Well it's an Android TV device so you will probably find the app you need. There's Netflix, Disney+, Amazon Prime Video, Joyn, Hulu and even Crunchyroll and Apple TV and much, much more.
There are also a lot of games available, some of which you can even play with the remote, but most of them will require a gamepad. There are also a ton of emulators to choose from, which will allow you to play classics from the Sony PlayStation 1, PlayStation Portable, Nintendo 64, Super Nintendo and much, much more without any issue.
I've also been playing a lot on Stadia using the device, but unfortunately the app is not fully optimized for Android TV yet. Once you get through the initial setup and launch a game it will run perfectly, but the UI is just a slow and buggy mess. It's not a big issue and I've played almost 200 hours at 4K/60, but I really hope that it will be improved soon. HDR is supported as well.
Framerate, resolution, HDR and stuff
The Chromecast with Google TV supports resolutions up to 4K with HDR10, HDR10+ and DolbyVision. It will always output at a set framerate and is not capable of automatically matching the content. Not a big deal for most people, but it may be something to keep in mind if you are sensitive to judder and can't rely on judder removal on your TV to fix that.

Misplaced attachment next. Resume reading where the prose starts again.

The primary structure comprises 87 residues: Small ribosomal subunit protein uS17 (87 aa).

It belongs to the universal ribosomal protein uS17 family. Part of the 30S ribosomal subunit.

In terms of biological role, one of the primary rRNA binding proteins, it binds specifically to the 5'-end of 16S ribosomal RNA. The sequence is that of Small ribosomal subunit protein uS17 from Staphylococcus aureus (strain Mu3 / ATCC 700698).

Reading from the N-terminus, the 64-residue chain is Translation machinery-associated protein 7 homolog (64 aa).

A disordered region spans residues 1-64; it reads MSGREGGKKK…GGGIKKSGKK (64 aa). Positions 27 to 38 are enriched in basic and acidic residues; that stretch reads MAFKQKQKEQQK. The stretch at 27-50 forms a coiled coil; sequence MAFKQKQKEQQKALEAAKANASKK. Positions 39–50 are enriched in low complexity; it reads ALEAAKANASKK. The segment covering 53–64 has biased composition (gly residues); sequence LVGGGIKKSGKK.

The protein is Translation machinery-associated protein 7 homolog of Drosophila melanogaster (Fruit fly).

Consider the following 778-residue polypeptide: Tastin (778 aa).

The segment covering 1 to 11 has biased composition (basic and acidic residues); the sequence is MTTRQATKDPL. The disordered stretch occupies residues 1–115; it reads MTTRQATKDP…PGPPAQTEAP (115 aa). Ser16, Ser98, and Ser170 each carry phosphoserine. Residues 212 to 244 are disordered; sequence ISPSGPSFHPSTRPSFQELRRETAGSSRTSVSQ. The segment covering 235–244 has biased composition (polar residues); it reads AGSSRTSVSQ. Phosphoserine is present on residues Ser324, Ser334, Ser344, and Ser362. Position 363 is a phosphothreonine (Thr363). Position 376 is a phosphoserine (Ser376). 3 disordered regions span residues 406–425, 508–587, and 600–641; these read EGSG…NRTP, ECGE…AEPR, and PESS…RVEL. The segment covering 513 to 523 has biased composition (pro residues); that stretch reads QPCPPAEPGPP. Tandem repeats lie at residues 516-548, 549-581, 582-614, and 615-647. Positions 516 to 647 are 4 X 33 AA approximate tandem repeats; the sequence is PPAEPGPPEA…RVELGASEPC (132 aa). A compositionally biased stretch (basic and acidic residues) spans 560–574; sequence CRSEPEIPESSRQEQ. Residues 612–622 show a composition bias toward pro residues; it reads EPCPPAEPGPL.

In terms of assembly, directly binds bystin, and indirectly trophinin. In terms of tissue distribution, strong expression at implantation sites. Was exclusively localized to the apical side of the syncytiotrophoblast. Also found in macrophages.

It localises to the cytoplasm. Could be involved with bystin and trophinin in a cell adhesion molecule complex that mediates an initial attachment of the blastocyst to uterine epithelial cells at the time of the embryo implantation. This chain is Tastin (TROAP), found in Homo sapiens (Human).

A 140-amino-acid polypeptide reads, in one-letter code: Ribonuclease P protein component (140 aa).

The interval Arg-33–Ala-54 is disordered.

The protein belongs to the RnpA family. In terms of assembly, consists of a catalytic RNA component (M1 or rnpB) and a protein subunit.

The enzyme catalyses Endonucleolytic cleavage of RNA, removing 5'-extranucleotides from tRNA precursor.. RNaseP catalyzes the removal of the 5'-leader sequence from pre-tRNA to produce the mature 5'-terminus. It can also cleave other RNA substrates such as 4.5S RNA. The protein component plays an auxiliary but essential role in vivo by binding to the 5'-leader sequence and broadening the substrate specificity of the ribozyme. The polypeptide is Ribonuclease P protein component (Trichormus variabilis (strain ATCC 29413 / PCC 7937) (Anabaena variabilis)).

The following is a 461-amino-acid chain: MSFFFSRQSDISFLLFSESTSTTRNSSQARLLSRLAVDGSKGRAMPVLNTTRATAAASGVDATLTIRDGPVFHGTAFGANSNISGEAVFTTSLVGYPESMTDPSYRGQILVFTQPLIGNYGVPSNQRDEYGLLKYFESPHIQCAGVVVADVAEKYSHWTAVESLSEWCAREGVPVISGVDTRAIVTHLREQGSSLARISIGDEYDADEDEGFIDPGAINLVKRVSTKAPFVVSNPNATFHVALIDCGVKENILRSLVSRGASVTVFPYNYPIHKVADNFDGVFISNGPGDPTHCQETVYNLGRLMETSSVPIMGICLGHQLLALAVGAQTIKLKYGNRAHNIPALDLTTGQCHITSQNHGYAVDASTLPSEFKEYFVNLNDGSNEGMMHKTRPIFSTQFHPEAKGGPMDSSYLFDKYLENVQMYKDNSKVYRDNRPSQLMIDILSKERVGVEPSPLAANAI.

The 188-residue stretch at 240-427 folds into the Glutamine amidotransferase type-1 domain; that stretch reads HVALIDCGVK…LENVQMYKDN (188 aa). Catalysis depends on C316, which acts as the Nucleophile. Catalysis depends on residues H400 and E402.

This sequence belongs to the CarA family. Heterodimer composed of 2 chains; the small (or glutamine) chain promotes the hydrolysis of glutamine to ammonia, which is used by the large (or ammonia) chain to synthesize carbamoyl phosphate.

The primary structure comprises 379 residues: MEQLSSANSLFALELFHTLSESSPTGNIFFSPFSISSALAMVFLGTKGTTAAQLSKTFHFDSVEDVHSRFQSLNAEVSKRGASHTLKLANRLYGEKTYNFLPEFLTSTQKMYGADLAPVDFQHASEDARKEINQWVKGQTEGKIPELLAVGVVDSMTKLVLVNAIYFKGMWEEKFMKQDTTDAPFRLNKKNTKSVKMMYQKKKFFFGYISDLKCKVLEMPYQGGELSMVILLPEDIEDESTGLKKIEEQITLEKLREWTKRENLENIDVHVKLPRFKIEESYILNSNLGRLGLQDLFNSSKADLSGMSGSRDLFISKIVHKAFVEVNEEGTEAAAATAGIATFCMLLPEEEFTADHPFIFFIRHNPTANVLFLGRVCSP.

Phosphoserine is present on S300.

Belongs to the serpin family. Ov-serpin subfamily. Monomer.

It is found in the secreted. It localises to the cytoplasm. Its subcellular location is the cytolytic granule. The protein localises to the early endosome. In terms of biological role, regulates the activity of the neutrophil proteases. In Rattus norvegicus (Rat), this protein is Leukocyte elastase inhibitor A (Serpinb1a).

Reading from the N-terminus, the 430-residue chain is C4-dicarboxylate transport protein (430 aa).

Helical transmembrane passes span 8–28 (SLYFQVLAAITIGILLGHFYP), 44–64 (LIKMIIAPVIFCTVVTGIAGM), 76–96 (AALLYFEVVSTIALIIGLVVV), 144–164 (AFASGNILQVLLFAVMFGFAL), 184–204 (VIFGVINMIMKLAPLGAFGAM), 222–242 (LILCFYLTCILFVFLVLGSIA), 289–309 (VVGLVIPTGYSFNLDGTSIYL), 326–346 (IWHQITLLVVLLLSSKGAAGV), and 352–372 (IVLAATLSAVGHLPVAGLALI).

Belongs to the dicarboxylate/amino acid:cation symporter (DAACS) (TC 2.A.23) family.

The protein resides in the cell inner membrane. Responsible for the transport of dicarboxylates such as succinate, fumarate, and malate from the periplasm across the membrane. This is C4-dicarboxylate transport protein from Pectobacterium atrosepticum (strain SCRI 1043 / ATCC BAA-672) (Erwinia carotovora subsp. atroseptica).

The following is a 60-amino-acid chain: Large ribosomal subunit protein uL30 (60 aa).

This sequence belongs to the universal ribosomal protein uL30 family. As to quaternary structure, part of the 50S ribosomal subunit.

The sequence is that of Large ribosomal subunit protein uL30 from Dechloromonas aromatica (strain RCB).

The Chromecast is also capable of telling your TV to switch to game mode on compatible apps if your TV supports it.
Note: Judder removal is not the same as frame interpolation and does not introduce the soap opera effect! You can learn more on rtings.com.
The Chromecast by default outputs everything in HDR and the first thing you should do is to enable "match content" in the display settings. It makes all SDR content and even the UI itself look horrendous on my TV.
One other thing to note is that the Chromecast with Google TV does not support the AV1 codec and will not be able to get it with patches, as it lacks the hardware capabilities. This is weird, as Google seems to make it mandatory for all upcoming Android TVs while their own flagship device doesn't even support it. This is not a big deal but services like Stadia, GeForce Now and xCloud could benefit greatly from AV1 in the future and would have to fall back to VP9 on the Chromecast with Google TV.
This is by far the cleanest setup I've ever had on my TV.
The interface and the device + remote are both sleek and modern, and using it doesn't feel like your bombarded with ads, which is a nice change of pace on devices like these. Your streaming services integrate seamlessly, it supports all the latest HDR standards and the plethora of apps and games available is just amazing.
I like it and I'm sure you will, too.
The only thing that I would consider to be a better device overall (objectively) would be the nVidia SHIELD TV but that is two to three times as expensive and I don't need the extra features or performance.